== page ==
Publications by authors named "Ingar M Holme"

12 Publications

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DHA reduces oxidative stress following hypoxia-ischemia in newborn piglets: a study of lipid peroxidation products in urine and plasma.

J Perinat Med 2018 Feb;46(2):209-217

Department of Pediatric Research, Institute of Surgical Research, Oslo University Hospital, Rikshospitalet, Oslo, Norway.

Background: Lipid peroxidation mediated by reactive oxygen species is a major contributor to oxidative stress. Docosahexaenoic acid (DHA) has anti-oxidant and neuroprotective properties. Our objective was to assess how oxidative stress measured by lipid peroxidation was modified by DHA in a newborn piglet model of hypoxia-ischemia (HI).

Methods: Fifty-five piglets were randomized to (i) hypoxia, (ii) DHA, (iii) hypothermia, (iv) hypothermia+DHA or (v) sham. All groups but sham were subjected to hypoxia by breathing 8% O2. DHA was administered 210 min after end of hypoxia and the piglets were euthanized 9.5 h after end of hypoxia. Urine and blood were harvested at these two time points and analyzed for F4-neuroprostanes, F2-isoprostanes, neurofuranes and isofuranes using UPLC-MS/MS.

Results: F4-neuroprostanes in urine were significantly reduced (P=0.006) in groups receiving DHA. Hypoxia (median, IQR 1652 nM, 610-4557) vs. DHA (440 nM, 367-738, P=0.016) and hypothermia (median, IQR 1338 nM, 744-3085) vs. hypothermia+DHA (356 nM, 264-1180, P=0.006). The isoprostane compound 8-iso-PGF2α was significantly lower (P=0.011) in the DHA group compared to the hypoxia group. No significant differences were found between the groups in blood.

Conclusion: DHA significantly reduces oxidative stress by measures of lipid peroxidation following HI in both normothermic and hypothermic piglets.
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http://dx.doi.org/10.1515/jpm-2016-0334DOI Listing
February 2018

Effects of physical activity on schoolchildren's academic performance: The Active Smarter Kids (ASK) cluster-randomized controlled trial.

Prev Med 2016 10 7;91:322-328. Epub 2016 Sep 7.

Sogn og Fjordane University College, Faculty of Teacher Education and Sports, Sogndal, Norway; Norwegian School of Sport Sciences, Department of Sports Medicine, Oslo, Norway. Electronic address:

Objective: To investigate the effect of a seven-month, school-based cluster-randomized controlled trial on academic performance in 10-year-old children.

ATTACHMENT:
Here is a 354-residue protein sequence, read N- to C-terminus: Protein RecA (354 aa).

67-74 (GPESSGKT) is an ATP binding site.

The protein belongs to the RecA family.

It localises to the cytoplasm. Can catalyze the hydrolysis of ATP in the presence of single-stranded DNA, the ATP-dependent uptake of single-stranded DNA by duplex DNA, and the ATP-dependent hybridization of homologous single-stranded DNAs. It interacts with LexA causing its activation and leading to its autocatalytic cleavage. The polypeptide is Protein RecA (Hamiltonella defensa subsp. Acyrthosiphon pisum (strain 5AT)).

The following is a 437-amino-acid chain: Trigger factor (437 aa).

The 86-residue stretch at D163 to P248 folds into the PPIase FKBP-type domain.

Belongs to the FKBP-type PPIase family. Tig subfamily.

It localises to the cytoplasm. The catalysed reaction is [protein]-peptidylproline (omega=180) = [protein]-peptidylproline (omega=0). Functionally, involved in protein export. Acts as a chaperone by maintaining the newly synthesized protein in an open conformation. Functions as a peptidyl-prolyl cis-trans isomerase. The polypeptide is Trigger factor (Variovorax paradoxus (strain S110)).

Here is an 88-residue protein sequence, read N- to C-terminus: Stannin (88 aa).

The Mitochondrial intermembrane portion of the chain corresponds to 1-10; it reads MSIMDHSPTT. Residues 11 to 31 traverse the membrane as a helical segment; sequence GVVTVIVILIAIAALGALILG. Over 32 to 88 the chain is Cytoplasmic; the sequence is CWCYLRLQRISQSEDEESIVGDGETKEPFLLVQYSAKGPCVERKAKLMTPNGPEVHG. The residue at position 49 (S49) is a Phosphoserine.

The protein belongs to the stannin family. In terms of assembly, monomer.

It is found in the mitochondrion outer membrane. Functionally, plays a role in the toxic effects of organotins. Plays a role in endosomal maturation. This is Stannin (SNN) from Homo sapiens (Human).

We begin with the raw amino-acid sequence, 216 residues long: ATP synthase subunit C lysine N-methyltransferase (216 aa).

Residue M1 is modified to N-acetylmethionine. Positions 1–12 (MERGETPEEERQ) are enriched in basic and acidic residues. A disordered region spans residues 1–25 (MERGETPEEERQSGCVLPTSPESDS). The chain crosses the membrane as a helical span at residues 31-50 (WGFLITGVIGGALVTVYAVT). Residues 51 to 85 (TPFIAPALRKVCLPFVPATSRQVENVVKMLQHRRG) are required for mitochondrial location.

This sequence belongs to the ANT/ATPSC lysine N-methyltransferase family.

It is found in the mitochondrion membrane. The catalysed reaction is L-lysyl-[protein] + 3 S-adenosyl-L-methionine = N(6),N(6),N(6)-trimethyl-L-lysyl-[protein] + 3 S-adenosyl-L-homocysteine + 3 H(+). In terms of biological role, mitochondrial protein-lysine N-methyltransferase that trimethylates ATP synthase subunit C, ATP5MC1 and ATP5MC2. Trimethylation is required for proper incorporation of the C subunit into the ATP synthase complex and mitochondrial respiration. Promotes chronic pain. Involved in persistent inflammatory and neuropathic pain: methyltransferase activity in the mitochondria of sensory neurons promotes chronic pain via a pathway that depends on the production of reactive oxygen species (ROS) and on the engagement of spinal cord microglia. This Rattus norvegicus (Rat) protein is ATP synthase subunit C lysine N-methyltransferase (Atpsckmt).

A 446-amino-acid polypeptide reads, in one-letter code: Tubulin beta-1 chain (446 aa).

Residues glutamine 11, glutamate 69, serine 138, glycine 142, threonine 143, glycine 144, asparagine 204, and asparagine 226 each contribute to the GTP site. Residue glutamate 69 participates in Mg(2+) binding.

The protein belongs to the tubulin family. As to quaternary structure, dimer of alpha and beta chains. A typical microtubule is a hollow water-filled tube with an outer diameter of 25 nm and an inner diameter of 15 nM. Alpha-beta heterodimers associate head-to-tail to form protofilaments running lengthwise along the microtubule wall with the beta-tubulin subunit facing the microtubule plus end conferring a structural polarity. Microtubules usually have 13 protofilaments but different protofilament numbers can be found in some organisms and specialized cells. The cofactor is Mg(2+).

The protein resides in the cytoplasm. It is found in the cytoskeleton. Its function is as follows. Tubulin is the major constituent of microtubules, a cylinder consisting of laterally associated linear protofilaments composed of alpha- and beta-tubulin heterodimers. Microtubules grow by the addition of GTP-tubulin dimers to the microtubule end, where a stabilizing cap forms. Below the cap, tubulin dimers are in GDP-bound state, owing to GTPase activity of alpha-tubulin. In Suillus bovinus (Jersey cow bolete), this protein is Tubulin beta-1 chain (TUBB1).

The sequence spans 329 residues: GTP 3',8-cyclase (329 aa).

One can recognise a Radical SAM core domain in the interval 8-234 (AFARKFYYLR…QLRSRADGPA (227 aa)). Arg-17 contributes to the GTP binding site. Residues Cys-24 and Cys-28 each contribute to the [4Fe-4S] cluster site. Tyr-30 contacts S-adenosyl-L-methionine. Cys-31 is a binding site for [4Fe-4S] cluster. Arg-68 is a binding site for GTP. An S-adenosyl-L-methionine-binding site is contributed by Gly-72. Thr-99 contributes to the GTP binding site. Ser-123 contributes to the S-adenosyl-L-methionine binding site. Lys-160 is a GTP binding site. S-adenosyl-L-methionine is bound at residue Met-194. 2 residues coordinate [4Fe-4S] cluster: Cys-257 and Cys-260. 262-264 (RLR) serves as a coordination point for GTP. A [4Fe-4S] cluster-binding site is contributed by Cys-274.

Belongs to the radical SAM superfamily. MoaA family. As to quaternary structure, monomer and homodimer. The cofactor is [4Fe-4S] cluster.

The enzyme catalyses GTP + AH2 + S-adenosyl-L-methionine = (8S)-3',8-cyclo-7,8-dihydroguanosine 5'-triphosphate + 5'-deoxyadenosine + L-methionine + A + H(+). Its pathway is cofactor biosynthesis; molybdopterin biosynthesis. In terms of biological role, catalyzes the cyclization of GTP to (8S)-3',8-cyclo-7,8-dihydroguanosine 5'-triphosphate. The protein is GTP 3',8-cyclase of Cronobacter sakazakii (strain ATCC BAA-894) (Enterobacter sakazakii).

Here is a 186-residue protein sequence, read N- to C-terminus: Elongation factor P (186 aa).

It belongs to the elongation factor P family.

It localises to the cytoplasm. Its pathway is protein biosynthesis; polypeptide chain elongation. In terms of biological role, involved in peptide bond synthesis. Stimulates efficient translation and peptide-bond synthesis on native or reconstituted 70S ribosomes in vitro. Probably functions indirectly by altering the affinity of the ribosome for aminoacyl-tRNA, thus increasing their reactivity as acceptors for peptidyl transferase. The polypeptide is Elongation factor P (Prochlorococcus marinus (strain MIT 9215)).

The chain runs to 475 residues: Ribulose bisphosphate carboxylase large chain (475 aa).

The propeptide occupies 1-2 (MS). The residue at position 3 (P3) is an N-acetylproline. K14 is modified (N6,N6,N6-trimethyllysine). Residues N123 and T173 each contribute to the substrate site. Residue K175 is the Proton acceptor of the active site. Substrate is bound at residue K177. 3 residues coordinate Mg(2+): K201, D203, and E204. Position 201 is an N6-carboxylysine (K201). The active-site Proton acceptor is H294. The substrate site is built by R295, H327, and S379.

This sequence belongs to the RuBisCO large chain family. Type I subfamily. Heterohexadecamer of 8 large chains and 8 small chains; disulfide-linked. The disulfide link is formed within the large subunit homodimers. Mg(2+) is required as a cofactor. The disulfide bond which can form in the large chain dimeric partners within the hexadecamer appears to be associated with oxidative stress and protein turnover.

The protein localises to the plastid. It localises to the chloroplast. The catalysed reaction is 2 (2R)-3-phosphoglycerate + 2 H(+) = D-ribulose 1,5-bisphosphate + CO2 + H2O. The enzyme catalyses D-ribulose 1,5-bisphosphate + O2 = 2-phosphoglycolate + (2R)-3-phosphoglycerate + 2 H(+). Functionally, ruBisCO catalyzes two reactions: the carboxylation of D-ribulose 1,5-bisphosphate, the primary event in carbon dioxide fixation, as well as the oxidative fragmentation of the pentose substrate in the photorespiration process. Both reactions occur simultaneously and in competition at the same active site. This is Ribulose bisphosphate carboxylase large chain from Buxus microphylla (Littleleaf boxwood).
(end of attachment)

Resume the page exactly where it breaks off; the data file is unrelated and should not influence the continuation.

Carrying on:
Methods: In total, 1129 fifth-grade children from 57 elementary schools in Sogn og Fjordane County, Norway, were cluster-randomized by school either to the intervention group or to the control group. The children in the 28 intervention schools participated in a physical activity intervention between November 2014 and June 2015 consisting of three components: 1) 90min/week of physically active educational lessons mainly carried out in the school playground; 2) 5min/day of physical activity breaks during classroom lessons; 3) 10min/day physical activity homework. Academic performance in numeracy, reading and English was measured using standardized Norwegian national tests. Physical activity was measured objectively by accelerometry.

Results: We found no effect of the intervention on academic performance in primary analyses (standardized difference 0.01-0.06, p>0.358). Subgroup analyses, however, revealed a favorable intervention effect for those who performed the poorest at baseline (lowest tertile) for numeracy (p=0.005 for the subgroup∗group interaction), compared to controls (standardized difference 0.62, 95% CI 0.19-1.07).

Conclusions: This large, rigorously conducted cluster RCT in 10-year-old children supports the notion that there is still inadequate evidence to conclude that increased physical activity in school enhances academic achievement in all children. Still, combining physical activity and learning seems a viable model to stimulate learning in those academically weakest schoolchildren.
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http://dx.doi.org/10.1016/j.ypmed.2016.09.005DOI Listing
October 2016

Objectively Measured Physical Activity in Home Guard Soldiers During Military Service and Civilian Life.

Mil Med 2016 07;181(7):693-700

Department of Sports Medicine, The Norwegian School of Sport Sciences, P.O. Box 4014, Ullevaal Stadion, N-0806 Oslo, Norway.

Soldiers are encouraged to be physically active, and thereby maintain or increase their fitness level to meet job-related physical demands. However, studies on objectively measured physical activity (PA) in soldiers are scarce, particular for reserve soldiers. Hence, the aim of this study was to present PA data on Norwegian Home Guard (HG) soldiers. A total of 411 HG soldiers produced acceptable PA measurements (SenseWear Armband Pro2) during civilian life, of which 299 soldiers also produced acceptable data during HG military training. Reference data on total energy expenditure, metabolic equivalents, steps per day, and minutes of PA in three different metabolic equivalent categories are presented. The HG soldiers produced more minutes of moderate PA during HG military training compared to civilian life, but less vigorous and very vigorous PA. Furthermore, HG soldiers were more physically active during civilian week days compared to weekend days. The presented reference data can be used for comparisons against other groups of soldiers. Our data indicate that aerobic demands during HG military training were not very high. Promoting PA and exercise could still be important to ensure HG soldiers are physically prepared for more unforeseen job tasks.